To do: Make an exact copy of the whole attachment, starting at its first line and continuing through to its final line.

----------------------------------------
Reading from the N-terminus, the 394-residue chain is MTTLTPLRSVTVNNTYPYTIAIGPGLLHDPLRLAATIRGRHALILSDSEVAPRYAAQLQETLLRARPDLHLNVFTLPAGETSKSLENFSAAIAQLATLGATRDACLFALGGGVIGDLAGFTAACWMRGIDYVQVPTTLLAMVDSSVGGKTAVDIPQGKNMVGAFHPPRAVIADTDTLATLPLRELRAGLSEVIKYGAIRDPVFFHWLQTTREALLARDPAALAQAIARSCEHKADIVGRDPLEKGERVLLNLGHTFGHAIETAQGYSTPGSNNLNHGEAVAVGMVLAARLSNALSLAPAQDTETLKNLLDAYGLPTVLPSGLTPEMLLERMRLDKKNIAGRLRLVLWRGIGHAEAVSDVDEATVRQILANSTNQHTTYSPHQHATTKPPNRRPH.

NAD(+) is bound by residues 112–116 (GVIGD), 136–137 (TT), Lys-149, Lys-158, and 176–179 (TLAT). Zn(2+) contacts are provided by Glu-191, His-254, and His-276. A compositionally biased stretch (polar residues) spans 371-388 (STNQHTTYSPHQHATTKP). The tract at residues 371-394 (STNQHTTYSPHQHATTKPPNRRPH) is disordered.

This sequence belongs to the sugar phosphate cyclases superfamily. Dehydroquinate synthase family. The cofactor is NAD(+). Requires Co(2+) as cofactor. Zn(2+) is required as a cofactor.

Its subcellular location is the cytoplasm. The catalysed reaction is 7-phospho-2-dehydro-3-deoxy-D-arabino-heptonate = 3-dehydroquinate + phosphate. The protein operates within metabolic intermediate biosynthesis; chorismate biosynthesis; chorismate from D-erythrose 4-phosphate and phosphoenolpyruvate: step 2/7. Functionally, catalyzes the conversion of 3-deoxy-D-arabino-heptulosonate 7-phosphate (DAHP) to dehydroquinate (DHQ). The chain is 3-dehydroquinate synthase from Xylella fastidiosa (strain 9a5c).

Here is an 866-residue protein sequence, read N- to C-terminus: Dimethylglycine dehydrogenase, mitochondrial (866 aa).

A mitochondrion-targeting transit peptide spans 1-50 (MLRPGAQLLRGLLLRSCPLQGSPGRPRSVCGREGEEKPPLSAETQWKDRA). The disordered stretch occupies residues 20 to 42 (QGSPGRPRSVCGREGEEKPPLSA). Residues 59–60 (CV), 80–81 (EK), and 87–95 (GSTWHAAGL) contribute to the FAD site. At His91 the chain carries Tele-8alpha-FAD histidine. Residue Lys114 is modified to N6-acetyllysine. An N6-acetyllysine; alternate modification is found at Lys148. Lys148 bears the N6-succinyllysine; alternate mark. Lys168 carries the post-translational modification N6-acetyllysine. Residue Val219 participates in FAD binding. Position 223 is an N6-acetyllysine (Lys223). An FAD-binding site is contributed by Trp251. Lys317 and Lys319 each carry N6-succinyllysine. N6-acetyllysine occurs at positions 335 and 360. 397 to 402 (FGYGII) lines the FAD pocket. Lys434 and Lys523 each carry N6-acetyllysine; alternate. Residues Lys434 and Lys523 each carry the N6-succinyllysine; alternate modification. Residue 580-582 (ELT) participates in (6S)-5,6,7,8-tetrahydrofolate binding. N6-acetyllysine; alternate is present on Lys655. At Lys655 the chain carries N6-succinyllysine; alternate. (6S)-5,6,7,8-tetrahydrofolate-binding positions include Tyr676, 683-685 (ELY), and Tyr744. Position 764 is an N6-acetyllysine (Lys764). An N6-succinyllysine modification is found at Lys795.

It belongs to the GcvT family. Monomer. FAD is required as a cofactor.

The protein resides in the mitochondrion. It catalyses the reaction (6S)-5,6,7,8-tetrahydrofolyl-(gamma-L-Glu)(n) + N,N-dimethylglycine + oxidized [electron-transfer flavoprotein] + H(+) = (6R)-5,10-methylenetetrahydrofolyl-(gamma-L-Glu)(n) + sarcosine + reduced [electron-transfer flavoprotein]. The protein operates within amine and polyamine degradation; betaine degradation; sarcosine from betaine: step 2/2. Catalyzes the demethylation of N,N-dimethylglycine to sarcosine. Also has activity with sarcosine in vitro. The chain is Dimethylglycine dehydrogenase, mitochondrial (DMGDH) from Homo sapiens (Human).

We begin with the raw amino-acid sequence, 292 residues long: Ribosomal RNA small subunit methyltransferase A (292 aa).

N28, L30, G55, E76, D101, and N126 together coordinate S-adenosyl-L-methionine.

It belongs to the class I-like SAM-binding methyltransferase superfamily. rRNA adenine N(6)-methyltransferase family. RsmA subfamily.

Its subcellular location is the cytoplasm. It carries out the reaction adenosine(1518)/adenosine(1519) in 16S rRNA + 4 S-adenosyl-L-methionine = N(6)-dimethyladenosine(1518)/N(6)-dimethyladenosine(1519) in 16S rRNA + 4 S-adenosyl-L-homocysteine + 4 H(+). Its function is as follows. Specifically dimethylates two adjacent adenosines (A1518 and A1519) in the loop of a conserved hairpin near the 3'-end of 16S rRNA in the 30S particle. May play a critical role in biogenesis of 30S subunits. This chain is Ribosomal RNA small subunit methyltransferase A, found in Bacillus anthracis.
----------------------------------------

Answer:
Reading from the N-terminus, the 394-residue chain is MTTLTPLRSVTVNNTYPYTIAIGPGLLHDPLRLAATIRGRHALILSDSEVAPRYAAQLQETLLRARPDLHLNVFTLPAGETSKSLENFSAAIAQLATLGATRDACLFALGGGVIGDLAGFTAACWMRGIDYVQVPTTLLAMVDSSVGGKTAVDIPQGKNMVGAFHPPRAVIADTDTLATLPLRELRAGLSEVIKYGAIRDPVFFHWLQTTREALLARDPAALAQAIARSCEHKADIVGRDPLEKGERVLLNLGHTFGHAIETAQGYSTPGSNNLNHGEAVAVGMVLAARLSNALSLAPAQDTETLKNLLDAYGLPTVLPSGLTPEMLLERMRLDKKNIAGRLRLVLWRGIGHAEAVSDVDEATVRQILANSTNQHTTYSPHQHATTKPPNRRPH.

NAD(+) is bound by residues 112–116 (GVIGD), 136–137 (TT), Lys-149, Lys-158, and 176–179 (TLAT). Zn(2+) contacts are provided by Glu-191, His-254, and His-276. A compositionally biased stretch (polar residues) spans 371-388 (STNQHTTYSPHQHATTKP). The tract at residues 371-394 (STNQHTTYSPHQHATTKPPNRRPH) is disordered.

This sequence belongs to the sugar phosphate cyclases superfamily. Dehydroquinate synthase family. The cofactor is NAD(+). Requires Co(2+) as cofactor. Zn(2+) is required as a cofactor.

Its subcellular location is the cytoplasm. The catalysed reaction is 7-phospho-2-dehydro-3-deoxy-D-arabino-heptonate = 3-dehydroquinate + phosphate. The protein operates within metabolic intermediate biosynthesis; chorismate biosynthesis; chorismate from D-erythrose 4-phosphate and phosphoenolpyruvate: step 2/7. Functionally, catalyzes the conversion of 3-deoxy-D-arabino-heptulosonate 7-phosphate (DAHP) to dehydroquinate (DHQ). The chain is 3-dehydroquinate synthase from Xylella fastidiosa (strain 9a5c).

Here is an 866-residue protein sequence, read N- to C-terminus: Dimethylglycine dehydrogenase, mitochondrial (866 aa).

A mitochondrion-targeting transit peptide spans 1-50 (MLRPGAQLLRGLLLRSCPLQGSPGRPRSVCGREGEEKPPLSAETQWKDRA). The disordered stretch occupies residues 20 to 42 (QGSPGRPRSVCGREGEEKPPLSA). Residues 59–60 (CV), 80–81 (EK), and 87–95 (GSTWHAAGL) contribute to the FAD site. At His91 the chain carries Tele-8alpha-FAD histidine. Residue Lys114 is modified to N6-acetyllysine. An N6-acetyllysine; alternate modification is found at Lys148. Lys148 bears the N6-succinyllysine; alternate mark. Lys168 carries the post-translational modification N6-acetyllysine. Residue Val219 participates in FAD binding. Position 223 is an N6-acetyllysine (Lys223). An FAD-binding site is contributed by Trp251. Lys317 and Lys319 each carry N6-succinyllysine. N6-acetyllysine occurs at positions 335 and 360. 397 to 402 (FGYGII) lines the FAD pocket. Lys434 and Lys523 each carry N6-acetyllysine; alternate. Residues Lys434 and Lys523 each carry the N6-succinyllysine; alternate modification. Residue 580-582 (ELT) participates in (6S)-5,6,7,8-tetrahydrofolate binding. N6-acetyllysine; alternate is present on Lys655. At Lys655 the chain carries N6-succinyllysine; alternate. (6S)-5,6,7,8-tetrahydrofolate-binding positions include Tyr676, 683-685 (ELY), and Tyr744. Position 764 is an N6-acetyllysine (Lys764). An N6-succinyllysine modification is found at Lys795.

It belongs to the GcvT family. Monomer. FAD is required as a cofactor.

The protein resides in the mitochondrion. It catalyses the reaction (6S)-5,6,7,8-tetrahydrofolyl-(gamma-L-Glu)(n) + N,N-dimethylglycine + oxidized [electron-transfer flavoprotein] + H(+) = (6R)-5,10-methylenetetrahydrofolyl-(gamma-L-Glu)(n) + sarcosine + reduced [electron-transfer flavoprotein]. The protein operates within amine and polyamine degradation; betaine degradation; sarcosine from betaine: step 2/2. Catalyzes the demethylation of N,N-dimethylglycine to sarcosine. Also has activity with sarcosine in vitro. The chain is Dimethylglycine dehydrogenase, mitochondrial (DMGDH) from Homo sapiens (Human).

We begin with the raw amino-acid sequence, 292 residues long: Ribosomal RNA small subunit methyltransferase A (292 aa).

N28, L30, G55, E76, D101, and N126 together coordinate S-adenosyl-L-methionine.

It belongs to the class I-like SAM-binding methyltransferase superfamily. rRNA adenine N(6)-methyltransferase family. RsmA subfamily.

Its subcellular location is the cytoplasm. It carries out the reaction adenosine(1518)/adenosine(1519) in 16S rRNA + 4 S-adenosyl-L-methionine = N(6)-dimethyladenosine(1518)/N(6)-dimethyladenosine(1519) in 16S rRNA + 4 S-adenosyl-L-homocysteine + 4 H(+). Its function is as follows. Specifically dimethylates two adjacent adenosines (A1518 and A1519) in the loop of a conserved hairpin near the 3'-end of 16S rRNA in the 30S particle. May play a critical role in biogenesis of 30S subunits. This chain is Ribosomal RNA small subunit methyltransferase A, found in Bacillus anthracis.